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Spotlight on anthropology

Once upon a time, anthropologists worked on the fringes of society. Now, as Dr Simon Roberts explains, they operate right at the core.

Anthropologists like reversal. They look for it in rituals on the understanding that it reveals the underlying social order and with it the wider principles of the society or culture under examination.

So it’s worth scrutinising how anthropologists’ activities have themselves undergone something of a reversal. Research work in far off lands is now carried out closer to home, and instead of working outside, and sometimes against the commercial world, anthropologists now work with or for it.

Once (in the mythical past) their research concerns were such fields as religion, myth, magic and symbols. Work took place in isolated villages so that they could observe and participate in ‘pristine’ cultures. At this time, anthropologists happily talked of ‘their’ people or tribe. ‘Their’ people were nearly always exotic and distant ­ at the periphery.

Ministry focus

Over time this changed. The realisation dawned that untouched cultures were a creation of the anthropological imagination. As the world became a more inter-connected place, their research turned to forces of change such as globalisation, industrialisation and the mass media.

Now the research interests of anthropologists are likely to be closer to home, or to focus on phenomena that affect ‘us’ just as they affect ‘them’. This distinction has become difficult to maintain. The periphery has become the centre, with anthropologists at the core.

One such ‘Centre’ is Whitehall, where the term is used to describe the triumvirate of No. 10, the Treasury and the Cabinet Office. Anthropologists walking its corridors are likely to be joined by their brethren in the Foreign Office, Ministry of Defence, Home Office, Department of International Development and the National Audit Office. There are probably others elsewhere.

A few, but by no means many, go under the moniker ‘anthropologist’. Most hide behind less exotic titles and hope that what they do in the present, not what they were in the past, is what gets them noticed. Anthropologists might be the social scientists of choice in the Centre these days but few are prepared to admit it openly. If it’s a choice between pith helmet and bowler hat, most seem to be opting for the latter.

They have also made inroads into other formerly un-colonised lands, particularly the high tech sector. Companies such as Intel, Microsoft, Google, Kodak and Apple nurture their own specialist tribes. Intel is the iconic high-tech industry example. Its People and Practices Research team has, in recent times, been busy on such projects as an exploration of the meaning of space, the future of health and a two-year examination of the home across seven Asian countries.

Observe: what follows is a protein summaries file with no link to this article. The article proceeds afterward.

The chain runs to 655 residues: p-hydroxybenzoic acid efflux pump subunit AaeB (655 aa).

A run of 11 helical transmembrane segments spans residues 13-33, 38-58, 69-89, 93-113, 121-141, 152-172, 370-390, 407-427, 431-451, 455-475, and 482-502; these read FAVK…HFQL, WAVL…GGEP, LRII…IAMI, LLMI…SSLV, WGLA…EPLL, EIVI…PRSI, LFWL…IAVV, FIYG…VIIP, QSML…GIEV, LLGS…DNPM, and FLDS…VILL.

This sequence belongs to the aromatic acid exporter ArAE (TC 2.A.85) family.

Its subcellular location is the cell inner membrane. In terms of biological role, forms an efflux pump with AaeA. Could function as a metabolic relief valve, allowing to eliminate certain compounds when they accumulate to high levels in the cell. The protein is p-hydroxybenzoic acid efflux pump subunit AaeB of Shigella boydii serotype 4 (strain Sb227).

Pie in the sky

All of this sounds like pie in the sky, but the Asian work has seen the launch of Intel’s first complete PC (a significant departure for a chip maker) designed for the Chinese market. Intel’s anthropologists are as busy selling their ideas and perspectives within the firm as its marketers are selling their products outside. They see the communication of research as a design problem all of its own and have adopted an array of innovative techniques to ‘socialise the technologists’.

So what makes the anthropologist’s offering so appealing? Generally it’s their mindset, questioning and unsatisfied, and a research imagination that straddles diverse social, geographic, cultural and disciplinary worlds.

More specifically, anthropologists have a unique tool kit of concepts that they can apply to the worlds they study, even if they’re unable to practice the ethnographic methodology for which they are renowned. Few, if any, anthropologists in Whitehall actually get into the field, though those at Intel are more fortunate.

As to what else they bring to the party, maybe potential employers could take the following on board. Anthropologists have the ability to facilitate knowledge exchange between communities of interest that speak different ‘languages’: to act as brokers of ideas and insight.

This could take place, say, between Chinese families and West Coast technologists and strategists. They have a propensity, a training even, that enables them to challenge orthodoxy, to unsettle commonplace assumptions, and a skill that renders the familiar strange and the strange familiar.

Market makers

This combination of skills, plus a changing marketplace in which cultural context and diversity are firmly on the agenda, has fuelled the demand for anthropologists. They are as likely to be taking meeting minutes with Mandarins as they are to use their broken Mandarin to understand what sort of computer a Shanghai family might welcome into their home. They are finding a market at the centre, and busy making markets in what were once peripheries.

 

Simon Roberts
Copyright © Association for Qualitative Research, 2005